KAMPALA - Two former Members of Parliament, Martin Andi Drito and Michael Mawanda Maranga, have been dragged to court for failing to clear a loan they had borrowed from Centenary Rural Development Bank.
In a plaint filed on June 21, 2016, at the commercial court, the bank wants to recover sh102.8m and sh50.8m from Drito and Maranga, respectively.
According to the bank, Drito who lost his bid for a re-election as the MP for Madi-Okollo County, Arua, entered into a loan agreement with it on May 4, 2012, and was given sh217.8m.
Under the terms of the loan agreement, the loan was payable in 44 monthly instalments of sh7.3m inclusive of interest at a rate of 1.92% per month.
"The loan advanced to the defendant (Drito) was guaranteed by Parliament who was the defendant's employer at the time of advancement of the salary loan facility which undertook to remit to the plaintiff sh7.3m," reads the plaint.
Through Kalenga, Bwanika, Ssawa and Co. Advocates, the bank alleged that the loan facility was further secured by the former legislator's assignment of terminal benefits with his employer, to it. His life insurance cover was also to be taken in respect of the loan.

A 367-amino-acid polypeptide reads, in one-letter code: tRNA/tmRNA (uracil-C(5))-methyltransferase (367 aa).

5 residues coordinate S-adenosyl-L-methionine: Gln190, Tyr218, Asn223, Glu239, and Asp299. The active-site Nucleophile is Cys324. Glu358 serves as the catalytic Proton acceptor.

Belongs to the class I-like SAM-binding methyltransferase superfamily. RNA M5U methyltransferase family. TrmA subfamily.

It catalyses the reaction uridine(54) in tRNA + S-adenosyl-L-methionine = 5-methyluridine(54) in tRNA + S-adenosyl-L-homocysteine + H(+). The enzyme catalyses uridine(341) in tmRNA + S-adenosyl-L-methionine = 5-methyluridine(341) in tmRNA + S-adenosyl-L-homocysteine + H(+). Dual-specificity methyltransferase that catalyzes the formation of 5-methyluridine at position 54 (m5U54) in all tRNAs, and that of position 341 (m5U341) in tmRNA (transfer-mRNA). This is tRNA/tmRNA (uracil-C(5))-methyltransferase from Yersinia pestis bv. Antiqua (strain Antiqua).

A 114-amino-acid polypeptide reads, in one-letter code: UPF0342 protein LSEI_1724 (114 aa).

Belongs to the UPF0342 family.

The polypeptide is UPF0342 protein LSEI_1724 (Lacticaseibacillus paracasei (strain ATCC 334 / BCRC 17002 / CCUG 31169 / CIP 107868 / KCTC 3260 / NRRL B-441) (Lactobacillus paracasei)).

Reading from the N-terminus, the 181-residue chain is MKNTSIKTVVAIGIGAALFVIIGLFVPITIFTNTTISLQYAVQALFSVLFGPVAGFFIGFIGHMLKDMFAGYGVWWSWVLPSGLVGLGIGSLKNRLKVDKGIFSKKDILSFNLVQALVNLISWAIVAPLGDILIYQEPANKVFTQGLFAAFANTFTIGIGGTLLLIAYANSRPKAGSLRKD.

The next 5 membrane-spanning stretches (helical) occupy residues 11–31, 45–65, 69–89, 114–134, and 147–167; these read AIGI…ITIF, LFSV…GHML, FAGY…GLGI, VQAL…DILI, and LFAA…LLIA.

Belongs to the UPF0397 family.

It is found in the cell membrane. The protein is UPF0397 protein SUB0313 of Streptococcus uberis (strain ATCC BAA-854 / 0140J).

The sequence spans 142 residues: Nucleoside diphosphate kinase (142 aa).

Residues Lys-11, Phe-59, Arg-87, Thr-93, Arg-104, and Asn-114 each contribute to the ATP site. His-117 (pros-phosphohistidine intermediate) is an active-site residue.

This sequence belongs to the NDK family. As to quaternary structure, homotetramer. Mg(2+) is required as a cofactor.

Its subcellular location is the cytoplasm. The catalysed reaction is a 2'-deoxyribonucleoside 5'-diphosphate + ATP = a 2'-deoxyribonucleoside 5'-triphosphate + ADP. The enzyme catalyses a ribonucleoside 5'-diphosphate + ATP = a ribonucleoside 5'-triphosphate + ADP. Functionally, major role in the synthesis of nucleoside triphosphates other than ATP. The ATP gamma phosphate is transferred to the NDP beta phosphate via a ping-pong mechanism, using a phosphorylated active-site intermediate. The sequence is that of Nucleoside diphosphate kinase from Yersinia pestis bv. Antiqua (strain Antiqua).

However, Housing Finance Bank purportedly bought off the loan without the knowledge and consent of the bank and deposited money on Drito's account who accordingly withdrew everything from the account, unnoticed.
"The defendant (Drito) defaulted on the payment of subsequent instalments as they fell due, leaving a total outstanding balance of sh102, 856, 751," the bank stated.
Maranga, the former Igara East MP, also borrowed sh250m from the bank on October 28, 2011, after entering a loan agreement and agreeing to pay back the loan in 48 monthly instalments of sh7.6m.
The loan advance was guaranteed by parliament and his assignment of terminal benefits with parliament, to the bank. However, he defaulted to pay sh50, 805,490.
"Although the plaintiff (Bank) wrote to the defendant to remind him to honor his undertaking to regularize his loan commitments, all reminders fell on deaf ears and the said loan remains wholly due and owing to date," reads the suit.
The bank said that their several reminders to get the MPs to pay the balance fell on deaf ears, prompting it to recall the loan and give them a seven day notice within which to pay the loan but it was not honored. The bank now wants court to compel the MPs to pay the loan balance.
Meanwhile, the deputy registrar commercial court has given the duo 15 days to file their defence.
When contacted, the MPs denied knowledge of the suit.
Maranga acknowledged that he borrowed the loan but cleared it long time ago.